However, throw in a magically/sexually repressed teenager with a zealously religious mother figure? Freud would be salivating at the chance to get Credence Barebones on his couch! Earnestly played by Ezra Miller (who so physically inhabited the role that I didn’t even recognize him until almost the end of the film), Credence radiates a desperate need for even the tiniest scrap of attention and affection. In their scenes together, it seemed to me that Colin and Ezra were playing up a toxic mixture of father/son, lover/beloved; physically, Colin invaded Ezra’s space, and Ezra responded in kind. It didn’t look like they were about to rip each other’s clothes off or anything tawdry (or blatant) in terms of satisfying any sexual yearning on Credence’s part, but there was a physical closeness—heightened by their always meeting in the shadowed alley beside his mother’s home/house of witch hating—that lent itself to a sexualized interpretation. If intended, it was brilliantly done; if I am, as Michelle again reminds me that I am definitely, reading too much into it, then I really need to rethink my life (and fan fiction reading) choices.
But aside from the sociopathic come-to-the-dark-side seduction played by Colin, I also read Eddie Redmayne’s Newt Scamander as gay—or at least potentially gay. I don’t think I can point to one thing in particular, but the overall impression I received was of someone who rarely (if ever) had sex… or really much interaction with other witches and wizards. Yet one of the first things that Scamander does upon coming to New York is make a No-mag guy friend, dragging the unfortunate baker into the magical world by accident and then enlisting his help in catching the creatures who escaped from Scamander’s enchanted suitcase. Not that Jacob Kowalski seemed to me to be the least bit sexually attracted to Scamander, but the fact that they struck up a close bond so quickly appeared to me as potentially indicative of Scamander’s sexual preferences. I also read him as being socially introverted and possibly a Demisexual, being more focused on the care and well-being of magical creatures—his vocation, if you will—than on forming sexual attachments. In terms of physical performance, Redmayne portrayed Scamander as almost literally withdrawn from humanity (and wizard-kind), hunched down and curled in upon himself. He also pitched his voice higher and spoke very softly, in what felt like an attempt to present Scamander as meek, mild, and self-effacing.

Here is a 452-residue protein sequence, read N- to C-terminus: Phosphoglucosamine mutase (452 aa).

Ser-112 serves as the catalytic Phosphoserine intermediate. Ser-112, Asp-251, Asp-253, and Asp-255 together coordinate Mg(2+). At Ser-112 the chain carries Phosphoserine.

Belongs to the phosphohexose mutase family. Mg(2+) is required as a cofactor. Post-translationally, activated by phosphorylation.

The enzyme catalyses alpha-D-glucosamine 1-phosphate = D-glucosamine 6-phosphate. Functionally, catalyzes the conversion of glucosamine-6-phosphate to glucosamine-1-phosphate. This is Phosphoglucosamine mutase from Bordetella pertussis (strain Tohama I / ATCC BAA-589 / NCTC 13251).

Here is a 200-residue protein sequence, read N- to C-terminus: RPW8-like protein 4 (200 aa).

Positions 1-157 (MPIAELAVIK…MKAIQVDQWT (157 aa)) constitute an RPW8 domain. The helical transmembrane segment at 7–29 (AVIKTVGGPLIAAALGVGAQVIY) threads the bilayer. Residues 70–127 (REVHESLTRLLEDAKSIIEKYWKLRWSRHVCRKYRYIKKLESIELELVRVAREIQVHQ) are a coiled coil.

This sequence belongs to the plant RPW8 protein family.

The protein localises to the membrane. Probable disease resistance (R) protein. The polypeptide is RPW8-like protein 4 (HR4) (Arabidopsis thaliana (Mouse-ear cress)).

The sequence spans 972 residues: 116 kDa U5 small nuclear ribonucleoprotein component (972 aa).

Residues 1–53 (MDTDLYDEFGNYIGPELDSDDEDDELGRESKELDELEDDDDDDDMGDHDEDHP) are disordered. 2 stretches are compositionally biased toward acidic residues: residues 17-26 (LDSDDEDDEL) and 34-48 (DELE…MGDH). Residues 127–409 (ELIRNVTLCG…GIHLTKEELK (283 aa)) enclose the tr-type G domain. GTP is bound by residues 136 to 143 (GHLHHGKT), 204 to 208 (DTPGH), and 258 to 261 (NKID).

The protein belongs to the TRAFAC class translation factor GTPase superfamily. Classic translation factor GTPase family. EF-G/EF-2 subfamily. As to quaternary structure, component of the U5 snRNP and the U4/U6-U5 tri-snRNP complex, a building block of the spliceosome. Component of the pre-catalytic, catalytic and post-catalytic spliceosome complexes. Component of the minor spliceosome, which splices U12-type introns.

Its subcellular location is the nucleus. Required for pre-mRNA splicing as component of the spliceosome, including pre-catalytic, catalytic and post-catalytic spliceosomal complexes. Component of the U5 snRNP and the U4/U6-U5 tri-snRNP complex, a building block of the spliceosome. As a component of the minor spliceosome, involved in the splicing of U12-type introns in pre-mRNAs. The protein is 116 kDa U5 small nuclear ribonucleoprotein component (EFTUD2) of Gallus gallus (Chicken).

If this film were set in more modern times, then all of these characteristics would not read as Queer; but this is prohibition New York City, with several of the characters speaking about eradicating moral depravity and spiritual corruption. The era shown in the film was not all that far removed from the prosecution and persecution of Oscar Wilde. Redmayne’s portrayal often came across as effete, his love of the magical creatures he cares for being the grand passion of his life; indeed, as he shows Kowalski around the menagerie in the enchanted suitcase, Scamander lovingly chides a bowtruckle for his attachment issues and even bottle feeds a young, unidentified creature. He’s sensitive and a nurturer, both of which contrast with the harsh, aggressive Graves and the authoritarian MACUSA President Seraphina Picquery who represent the larger Wizarding World in their dislike of, disdain for, indifference toward, or hostility toward non-Wizard magical creatures. His sensitivity, especially as contrasted to almost all of the other male characters of the film, simply added to my impression that he was a Queer character.